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Remembrance as Resistance: Preserving Black Narratives
June 19 @ 8:00 am - July 11 @ 8:00 pm
From Saturday, June 19, through July 11 in commemoration of Juneteenth, Flux Projects will present Charmaine Minniefield’s Remembrance as Resistance: Preserving Black Narratives, honoring the unmarked graves in Oakland’s historic African American Burial Grounds
Through this project, Minniefield celebrates the Ring Shout, a traditional African American worship and gathering practice, whose origins in West African ritual and ceremony predate slavery. Minniefield explores evidence of its survival in contemporary dance, music, and spoken word as a testament to the resilience of a people.
Visitors to Oakland’s African American Burial Grounds can examine a replica of a Praise House, a small wooden structure used for worship. The Praise House will include a multimedia installation of the Ring Shout with video projections on the interior of the building and a sound installation emanating from the structure over the newly restored section of the Cemetery.
Reserve your viewing time
Please note: The Praise House will be closed on July 4.
To ensure the safety of audience members during COVID, a limited number of people will be admitted into the Praise House at a time.
- Walk-ups will be accommodated if there are open slots.
- The Praise House is an indoor space. People are encouraged to wear masks according to CDC guidelines.
- The Praise House and sound installation, along with the historic setting of the African American Burial Grounds, can be enjoyed outside.
- Accessibility: The project is wheelchair accessible, though as a historic site, not all areas of Oakland are wheelchair accessible. The main entrance is paved with cobblestones. Both the East Gate and Memorial Drive Gate have either a step or curb. Those with mobility issues are invited to park within Oakland’s grounds for easier access. Please contact FLUX Projects with questions or to make special arrangements at firstname.lastname@example.org.
- Parking: Free parking is available in the lot outside Oakland Cemetery’s main gate at 248 Oakland Avenue @ MLK, Jr. Drive.
- Directions: Signage will direct you to the project within the cemetery from any of the three cemetery gates.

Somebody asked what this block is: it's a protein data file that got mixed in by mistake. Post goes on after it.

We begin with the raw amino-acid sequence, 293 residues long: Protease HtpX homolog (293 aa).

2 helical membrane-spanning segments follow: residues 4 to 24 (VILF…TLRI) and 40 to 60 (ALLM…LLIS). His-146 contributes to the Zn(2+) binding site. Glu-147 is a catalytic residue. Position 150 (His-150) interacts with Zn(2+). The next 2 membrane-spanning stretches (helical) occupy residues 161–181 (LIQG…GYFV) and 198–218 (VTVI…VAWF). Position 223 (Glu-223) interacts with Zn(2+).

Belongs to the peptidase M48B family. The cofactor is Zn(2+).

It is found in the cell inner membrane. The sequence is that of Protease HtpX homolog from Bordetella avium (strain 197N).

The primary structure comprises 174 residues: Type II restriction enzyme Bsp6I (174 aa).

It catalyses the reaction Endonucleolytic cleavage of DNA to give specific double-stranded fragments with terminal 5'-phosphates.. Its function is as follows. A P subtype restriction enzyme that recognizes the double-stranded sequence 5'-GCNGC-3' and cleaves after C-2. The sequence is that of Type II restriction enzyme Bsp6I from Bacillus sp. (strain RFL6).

About Charmaine Minniefield
The work of artist-activist, Charmaine Minniefield preserves Black narratives as a radical act of social justice. Firmly rooted in womanist social theory and ancestral veneration, her work draws from indigenous traditions as seen throughout Africa and the Diaspora, to explore African and African-American history, memory and ritual as an intentional push back against erasure. Her creative practice is community-based as her research and resulting bodies of work often draw from the physical archives as she excavates the stories of African-American women-led resistance and spirituality and power.
Minniefield’s recent public works which include projection mapping and site-specific installation, insight dialogue around race, class and power. Through interdisciplinary collaboration, she incorporates other art forms to virtually bridge the past to the present. Recent projects include the mounting of “Remembrance as Resistance” during the 2018 Symposium on Race and Reconciliation presented by her alma mater, Agnes Scott College, which opened with the removal of two Confederate monuments from campus grounds and closed with the work as backdrop for the closing talk by Alice Walker on art and activism.
Minniefield’s work is featured in a number of public and private collections, and as a muralist, her walls can be seen throughout the City of Atlanta and beyond. She was honored by Mercedes Benz as a part of their Greatness Lives Here campaign. She and her recent mural in Brooklyn, depicting women who shaped the future, is featured in the 2020 US Census commercial. Minniefield recently served as the Stuart A. Rose Library artist-in-residence at Emory through a collaboration with Flux Projects.
About Flux Projects
Flux Projects produces temporary public art projects that connect and grow artists and audiences in Atlanta through the creative power of place. These projects disrupt the everyday and inspire imagination, wonder and awe. They support artists to take risks and grow their practices whether they are internationally acclaimed or producing their first public work. They create communal spaces for people of all walks of life. And they bring a location’s past, present and future into conversation in ways that open our eyes to new possibilities. Flux Projects gives art the space to transform. www.fluxprojects.org